An Explanation of Benefits (sometimes called a Claims Summary), is a document the health insurance company sends you and your medical providers telling you how your medical claims (expenses) have been processed. For you it is simply an FYI. The EOB lists the treatments that took place, the portion of the cost that is covered (called the negotiated rate), and the amount remaining for you to pay directly to the doctor. From the EOB (or Claims Summary), the doctor (or hospital) will send you an adjusted bill. When you receive an EOB from your health insurance company, keep it filed away in a safe place (where the dog can’t eat it!) so that you have it available for reference when you receive the bill from your doctor. Use the information on the EOB to make sure your doctor (or hospital) is billing you for the correct amount.
Certain conditions and causes which are not covered by a policy
Formulary (aka Drug List)
Used by insurance companies, it is a pre-approved list of preferred, commonly prescribed prescription drugs. These drugs are chosen by a team of doctors and pharmacists because of the drugs’ clinical superiority, safety, ease of use and cost (but mostly costs!).
Future Increase Option
In Disability Insurance, an optional benefit which allows you to purchase additional coverage up to a stated age, regardless of health, as long as your income warrants the increase
A prescription drug that has the same active-ingredient formula as a brand-name drug. A generic drug is known only by its formula name and its formula is available to any pharmaceutical company. Generic drugs are rated by the Food and Drug Administration (FDA) to be as safe and as effective as brand-name drugs. Usually, generics cost a lot less for you and the insurance company.
If you bought your health insurance before 3/23/10 and haven’t made any changes to it since, you have a Grandfathered Plan. It does not have to meet the requirements of the federal reform laws known as the Patient Protection and Affordable Care Act (PPACA).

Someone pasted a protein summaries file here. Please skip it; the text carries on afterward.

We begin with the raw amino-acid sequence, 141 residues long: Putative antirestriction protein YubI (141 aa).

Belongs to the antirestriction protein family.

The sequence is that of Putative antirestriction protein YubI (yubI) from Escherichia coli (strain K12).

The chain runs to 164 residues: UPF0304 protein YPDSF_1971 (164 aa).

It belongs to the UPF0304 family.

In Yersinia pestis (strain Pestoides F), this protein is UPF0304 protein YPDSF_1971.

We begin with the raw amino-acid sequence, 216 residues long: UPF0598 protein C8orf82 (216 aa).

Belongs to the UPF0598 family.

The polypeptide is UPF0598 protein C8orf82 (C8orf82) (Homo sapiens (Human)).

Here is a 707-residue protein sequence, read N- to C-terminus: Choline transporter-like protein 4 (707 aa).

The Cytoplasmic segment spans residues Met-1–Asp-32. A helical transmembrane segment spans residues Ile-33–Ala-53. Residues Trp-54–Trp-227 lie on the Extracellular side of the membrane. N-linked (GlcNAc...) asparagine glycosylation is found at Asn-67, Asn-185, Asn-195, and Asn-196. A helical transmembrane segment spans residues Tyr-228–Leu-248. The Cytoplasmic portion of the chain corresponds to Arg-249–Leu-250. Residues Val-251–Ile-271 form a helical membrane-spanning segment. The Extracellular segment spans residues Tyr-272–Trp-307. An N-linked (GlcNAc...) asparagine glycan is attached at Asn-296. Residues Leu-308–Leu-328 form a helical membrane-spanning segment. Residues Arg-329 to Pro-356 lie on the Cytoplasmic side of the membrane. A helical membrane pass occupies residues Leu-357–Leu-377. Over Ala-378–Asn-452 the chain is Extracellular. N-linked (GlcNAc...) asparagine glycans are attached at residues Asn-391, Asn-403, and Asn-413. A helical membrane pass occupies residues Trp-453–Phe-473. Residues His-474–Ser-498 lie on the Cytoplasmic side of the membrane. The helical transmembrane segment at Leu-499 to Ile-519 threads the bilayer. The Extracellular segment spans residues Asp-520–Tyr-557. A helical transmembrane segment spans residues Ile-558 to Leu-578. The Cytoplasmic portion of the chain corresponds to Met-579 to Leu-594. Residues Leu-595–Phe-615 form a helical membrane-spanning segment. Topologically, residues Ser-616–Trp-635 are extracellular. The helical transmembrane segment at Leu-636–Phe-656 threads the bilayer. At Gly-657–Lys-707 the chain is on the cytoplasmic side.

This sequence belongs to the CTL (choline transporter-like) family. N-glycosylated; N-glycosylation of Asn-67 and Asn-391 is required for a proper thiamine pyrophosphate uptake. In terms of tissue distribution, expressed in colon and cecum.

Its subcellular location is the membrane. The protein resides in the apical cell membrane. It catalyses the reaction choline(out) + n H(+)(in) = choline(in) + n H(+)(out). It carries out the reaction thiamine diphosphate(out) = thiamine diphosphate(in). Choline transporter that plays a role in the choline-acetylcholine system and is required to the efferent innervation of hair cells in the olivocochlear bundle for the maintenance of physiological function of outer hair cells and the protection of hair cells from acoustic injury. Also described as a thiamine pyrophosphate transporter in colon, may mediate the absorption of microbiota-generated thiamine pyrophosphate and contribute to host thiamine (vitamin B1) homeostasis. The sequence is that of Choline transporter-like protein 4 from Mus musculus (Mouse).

In Disability Insurance, a type of insurance which cannot be cancelled or altered by the insurance company as long as you continue to pay premiums on time
Health Savings Account
A very good, smart money management tool which allows you to save tax free money to pay for medical expenses
HMO – Health Maintenance Organization
A Health Maintenance Organization (it used to be called Managed Care, but The Insurance Mom now refers to it as Mangled Care!). An HMO requires that you see only doctors or hospitals on their list of providers, and sometimes at a specific facility. An HMO also requires that you choose a Primary Care Physician (often sight unseen), who will provide all of your medical care and refer you to an approved specialist if they think it’s necessary. Generally an HMO will not cover medical expenses incurred by seeing someone who is not in the HMO group. Usually an HMO will have limited coverage for emergency medical care when you travel outside your own coverage area. In The Insurance Mom’s opinion, when you choose an HMO you lose control over your own medical destiny.
Home Health Care
Refers to a wide range of services, from skilled care and physical therapy to personal care delivered at home or in a residential setting
A doctor, lab or hospital who is contracted with the insurance company and who must discount their fees for you